The effects of boron and effluent (treated sewage water) on vegetative growth, fruit yield, and boron uptake of grafted and nongrafted melons (Cucumis melo L. cv. Arava) were studied. Nongrafted melon plants and melon plants grafted onto the commercial Cucurbita maxima Duchesne × Cucurbita moschata Duchesne rootstock ‘TZ-148’ were grown in pots filled with perlite in a heated greenhouse and were irrigated with fresh water or effluent. The two irrigation waters contained boron in five concentrations ranging from 0.1 to 10.4 mg·L−1. The boron concentration in the plants increased linearly with that in the irrigation water. The highest boron concentrations were found in old leaves, the lowest in the fruit, and intermediate concentrations were noted in the roots. The boron concentrations were, in general, significantly lower in grafted than nongrafted plants, possibly because the root system of the former had higher selectivity and lower boron absorption than that of the latter. Fruit yield and dry weight accumulation in shoots and roots decreased linearly as the boron concentration in the irrigation water increased, the nongrafted plants were more sensitive than grafted ones to the boron level, and both were more sensitive under fresh water irrigation than under effluent irrigation. It is suggested that the higher boron sensitivity of the root systems of the nongrafted plants probably decreased their capability to absorb water and nutrients, which in turn sharply reduced their fruit yields.
Menahem Edelstein, Meni Ben-Hur, and Zui Plaut
Menahem Edelstein*, Meni Ben-Hur, Ron Cohen, Yosef Burger, and Israela Ravina
Excess of boron and salinity in soil and irrigation water can limit the production of melons (Cucumis melo). A greenhouse study was conducted in order to compare the responses of grafted and non-grafted melon plants to combinations of high levels of boron and salinity. Boron levels were 0.25, 0.8, 2.5, 5.0, 10.0 mg·L-1 and salinity levels were 1.8 and 4.6 dS·m-1. Foliar injury caused by boron was more severe in the non-grafted than in the grafted plants. Likewise, boron accumulation in leaf tissue from non-grafted plants was higher than in grafted plants. High salinity led to decreased boron accumulation in the leaves. Fruit yield was decreased only at a boron concentration of 10 mg·L-1, and the decrease in grafted plants was smaller than that in non-grafted plants. A negative correlation was found between boron accumulation in leaves and fruit yield. The results showed that melon plants grafted on Cucurbita rootstock are more tolerant than non-grafted ones to high boron concentrations, and this can probably be explained by the decrease in boron accumulation caused by the rootstock.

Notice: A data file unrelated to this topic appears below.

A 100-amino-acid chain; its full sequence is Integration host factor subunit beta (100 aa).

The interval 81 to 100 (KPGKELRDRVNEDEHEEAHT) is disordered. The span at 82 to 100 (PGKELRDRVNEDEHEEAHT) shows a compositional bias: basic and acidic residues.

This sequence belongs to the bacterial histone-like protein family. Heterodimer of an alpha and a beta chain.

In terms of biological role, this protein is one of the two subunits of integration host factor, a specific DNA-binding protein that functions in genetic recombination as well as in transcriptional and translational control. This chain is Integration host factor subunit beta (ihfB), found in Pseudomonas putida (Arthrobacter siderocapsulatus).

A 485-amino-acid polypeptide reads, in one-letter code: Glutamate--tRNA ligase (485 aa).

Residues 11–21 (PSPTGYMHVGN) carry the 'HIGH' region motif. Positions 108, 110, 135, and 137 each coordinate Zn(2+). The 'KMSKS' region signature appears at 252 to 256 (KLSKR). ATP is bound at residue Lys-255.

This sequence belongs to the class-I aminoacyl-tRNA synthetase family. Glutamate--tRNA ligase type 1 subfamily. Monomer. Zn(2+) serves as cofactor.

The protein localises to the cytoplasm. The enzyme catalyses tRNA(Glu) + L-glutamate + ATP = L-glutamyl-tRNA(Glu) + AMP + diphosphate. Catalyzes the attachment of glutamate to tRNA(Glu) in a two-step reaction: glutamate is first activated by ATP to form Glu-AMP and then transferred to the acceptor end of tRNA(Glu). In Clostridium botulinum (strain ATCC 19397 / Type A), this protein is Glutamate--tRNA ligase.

Menahem Edelstein, Daniel Berstein, Moshe Shenker, Hasan Azaizeh, and Meni Ben-Hur
Tomato ‘Abigail’ (Solanum lycopersicum L.) and basil ‘Perry’ (Ocimum basilicum L.) were selected as model plants for selenium (Se) supplementation to evaluate a) effects of Se concentration in nutrient solution on Se content in different organs under fertigation, b) Se phytotoxicity threshold values, and c) mechanisms. Plants grown in a glasshouse were irrigated with 0, 1, 2, 5, and 10 mg Se/L in the first experiment, while with 0, 0.25, 0.5, 0.75, 1.0, and 1.5 mg Se/L in the second. Tomato plants accumulated Se linearly with rising Se concentrations, whereas accumulation in basil followed a saturation curve. Plants supplemented with 1.5 mg Se/L in the irrigation water accumulated 0.23 and 0.88 mg Se/g dry weight (DW) in tomato fruits and basil shoots, respectively. However, tomato roots, shoots and fruits DW were 56%, 36%, and 66% lower than in controls, respectively, and basil roots and shoots DW were 92% and 88% lower than in control, respectively. Calculated toxicity-threshold values were 1.27 mg Se/L for tomato and 0.44 mg Se/L for basil. Tomato crops were more tolerant than basil crops, although data suggested yield reduction at lower Se concentrations than those effecting biomass reductions. The results indicate that Se supplementation through drip irrigation may efficiently fortify tomato and basil. However, Se concentrations should be lower than 0.75 and 0.25 mg·L−1 for tomato and basil, respectively, to avoid yield reduction and possible Se phytotoxicity.